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Update: Influenza Activity --- United States, December 7--13, 2003

Influenza activity in the United States continued to increase during December 7--13, 2003*. The proportion of patient visits to sentinel providers for influenza-like illness (ILI) overall was 7.4%, which is above the national baseline§ of 2.5%. Thirty-six state health departments reported widespread influenza activity, 12 states and New York City reported regional influenza activity, one state and the District of Columbia reported local influenza activity, and one state and Puerto Rico reported sporadic influenza activity (Figure 1).

Laboratory Surveillance

During the reporting week of December 7--13, World Health Organization (WHO) and National Respiratory and Enteric Virus Surveillance System (NREVSS) laboratories reported testing 3,814 specimens for influenza viruses; 1,365 (35.8%) were positive. Of these, 262 were influenza A (H3N2) viruses, 1,080 were influenza A viruses that were not subtyped, and 23 were influenza B viruses (Figure 2).

Since September 28, WHO and NREVSS laboratories have tested 32,854 specimens for influenza viruses; 9,464 (28.8%) were positive. Of these, 9,395 (99.3%) were influenza A viruses, and 69 (0.7%) were influenza B viruses. Of the 9,395 influenza A viruses, 2,113 (22.5%) have been subtyped; 2,112 (>99.9%) were influenza A (H3N2) viruses, and one (<0.1%) was an influenza A (H1) virus. All 50 states have reported laboratory-confirmed influenza this season.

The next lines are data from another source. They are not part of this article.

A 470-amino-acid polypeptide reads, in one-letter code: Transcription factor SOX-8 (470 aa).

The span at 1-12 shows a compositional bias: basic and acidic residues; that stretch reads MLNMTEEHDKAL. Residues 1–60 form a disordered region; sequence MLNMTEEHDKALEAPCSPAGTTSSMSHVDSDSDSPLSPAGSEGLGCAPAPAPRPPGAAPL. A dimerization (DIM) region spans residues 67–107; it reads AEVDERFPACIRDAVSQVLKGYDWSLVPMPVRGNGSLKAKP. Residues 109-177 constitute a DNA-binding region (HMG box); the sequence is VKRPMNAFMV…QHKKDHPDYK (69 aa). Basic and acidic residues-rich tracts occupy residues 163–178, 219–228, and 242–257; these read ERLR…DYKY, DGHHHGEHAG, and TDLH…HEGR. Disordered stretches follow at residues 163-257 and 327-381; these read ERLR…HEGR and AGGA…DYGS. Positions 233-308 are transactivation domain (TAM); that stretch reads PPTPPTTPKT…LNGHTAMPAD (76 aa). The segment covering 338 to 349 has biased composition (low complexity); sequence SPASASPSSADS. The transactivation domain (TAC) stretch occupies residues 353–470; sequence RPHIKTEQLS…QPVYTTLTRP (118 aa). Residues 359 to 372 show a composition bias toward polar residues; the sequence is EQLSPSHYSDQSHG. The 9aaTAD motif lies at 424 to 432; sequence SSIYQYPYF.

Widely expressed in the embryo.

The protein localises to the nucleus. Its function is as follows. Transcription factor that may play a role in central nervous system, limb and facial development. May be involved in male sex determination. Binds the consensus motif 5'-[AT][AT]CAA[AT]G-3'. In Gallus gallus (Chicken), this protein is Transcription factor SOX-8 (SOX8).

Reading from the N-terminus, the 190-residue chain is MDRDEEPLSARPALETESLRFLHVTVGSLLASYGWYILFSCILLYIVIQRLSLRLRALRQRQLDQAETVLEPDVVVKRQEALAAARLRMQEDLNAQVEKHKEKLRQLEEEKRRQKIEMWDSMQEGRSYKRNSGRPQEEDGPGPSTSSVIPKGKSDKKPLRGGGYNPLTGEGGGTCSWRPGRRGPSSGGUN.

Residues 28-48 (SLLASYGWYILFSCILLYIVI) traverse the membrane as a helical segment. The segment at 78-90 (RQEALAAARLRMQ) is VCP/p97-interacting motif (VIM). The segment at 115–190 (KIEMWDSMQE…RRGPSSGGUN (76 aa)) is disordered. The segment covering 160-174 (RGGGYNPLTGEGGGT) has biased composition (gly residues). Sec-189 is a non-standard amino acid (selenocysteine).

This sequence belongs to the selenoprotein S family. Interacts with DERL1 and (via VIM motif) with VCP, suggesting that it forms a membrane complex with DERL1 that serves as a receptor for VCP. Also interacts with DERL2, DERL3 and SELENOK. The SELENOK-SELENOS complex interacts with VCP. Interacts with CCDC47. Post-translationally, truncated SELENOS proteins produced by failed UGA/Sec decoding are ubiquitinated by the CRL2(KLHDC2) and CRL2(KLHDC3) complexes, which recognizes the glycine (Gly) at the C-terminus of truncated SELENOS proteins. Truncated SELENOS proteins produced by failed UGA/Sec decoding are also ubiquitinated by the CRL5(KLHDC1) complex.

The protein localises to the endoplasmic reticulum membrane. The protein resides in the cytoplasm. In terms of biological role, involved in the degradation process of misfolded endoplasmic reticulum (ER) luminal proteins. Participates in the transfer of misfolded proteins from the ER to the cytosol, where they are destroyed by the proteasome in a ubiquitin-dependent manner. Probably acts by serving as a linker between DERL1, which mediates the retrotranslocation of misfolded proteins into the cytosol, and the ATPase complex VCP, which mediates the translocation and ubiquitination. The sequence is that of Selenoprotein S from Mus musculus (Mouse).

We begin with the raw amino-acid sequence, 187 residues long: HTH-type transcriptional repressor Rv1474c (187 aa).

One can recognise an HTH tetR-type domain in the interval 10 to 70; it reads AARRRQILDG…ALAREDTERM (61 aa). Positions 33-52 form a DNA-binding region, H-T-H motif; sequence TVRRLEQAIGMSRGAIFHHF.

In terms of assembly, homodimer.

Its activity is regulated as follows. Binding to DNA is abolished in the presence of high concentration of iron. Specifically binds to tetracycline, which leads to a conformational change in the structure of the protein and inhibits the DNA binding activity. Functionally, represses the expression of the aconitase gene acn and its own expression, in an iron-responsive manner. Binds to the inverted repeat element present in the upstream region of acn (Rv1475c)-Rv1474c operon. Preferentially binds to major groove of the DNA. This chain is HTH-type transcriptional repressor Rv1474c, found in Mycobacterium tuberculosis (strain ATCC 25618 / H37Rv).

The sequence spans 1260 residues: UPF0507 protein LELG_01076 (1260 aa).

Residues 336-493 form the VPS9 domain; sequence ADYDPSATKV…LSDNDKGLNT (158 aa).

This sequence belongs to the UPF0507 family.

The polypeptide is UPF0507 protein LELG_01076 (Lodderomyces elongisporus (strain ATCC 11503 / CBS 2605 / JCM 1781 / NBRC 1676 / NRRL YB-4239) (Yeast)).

Antigenic Characterization

Of 269 influenza viruses collected by U.S. laboratories since October 1 and characterized antigenically by CDC, 265 were influenza A (H3N2) viruses, two were influenza A (H1) viruses, and two were influenza B viruses. The hemagglutinin proteins of the influenza A (H1) viruses were similar antigenically to the hemagglutinin of the vaccine strain A/New Caledonia/20/99. Of the 265 influenza A (H3N2) isolates that have been characterized, 62 (23%) were similar antigenically to the vaccine strain A/Panama/2007/99 (H3N2), and 203 (77%) were similar to a drift variant, A/Fujian/411/2002 (H3N2)**. Both influenza B viruses characterized were similar antigenically to B/Sichuan/379/99.

Pneumonia and Influenza (P&I) Mortality Surveillance

As of the week ending December 13, P&I accounted for 7.2% of all deaths reported through the 122 Cities Mortality Reporting System. The epidemic threshold†† for that week was 7.7%.

ILI Surveillance

During the reporting week of December 7--13, the weekly percentage of patient visits§§ to approximately 1,000 U.S. sentinel providers nationwide for ILI increased from 5.3% to 7.4%, which is above the national baseline of 2.5% (Figure 3). The percentage of patient visits for ILI increased in eight of the nine surveillance regions¶¶ but has continued to decline in the West South Central region (8.0% for week 50 compared with 11.3% during week 47). On a regional level, the percentage of visits for ILI was highest in the Pacific region (10.6%), followed by the West South Central region (8.0%), West North Central (7.9%), Mountain (7.7%), East North Central (7.6%), South Atlantic (6.9%), East South Central (6.3%), and the New England and Mid-Atlantic regions (4.7%).

Activity Reported by State and Territorial Epidemiologists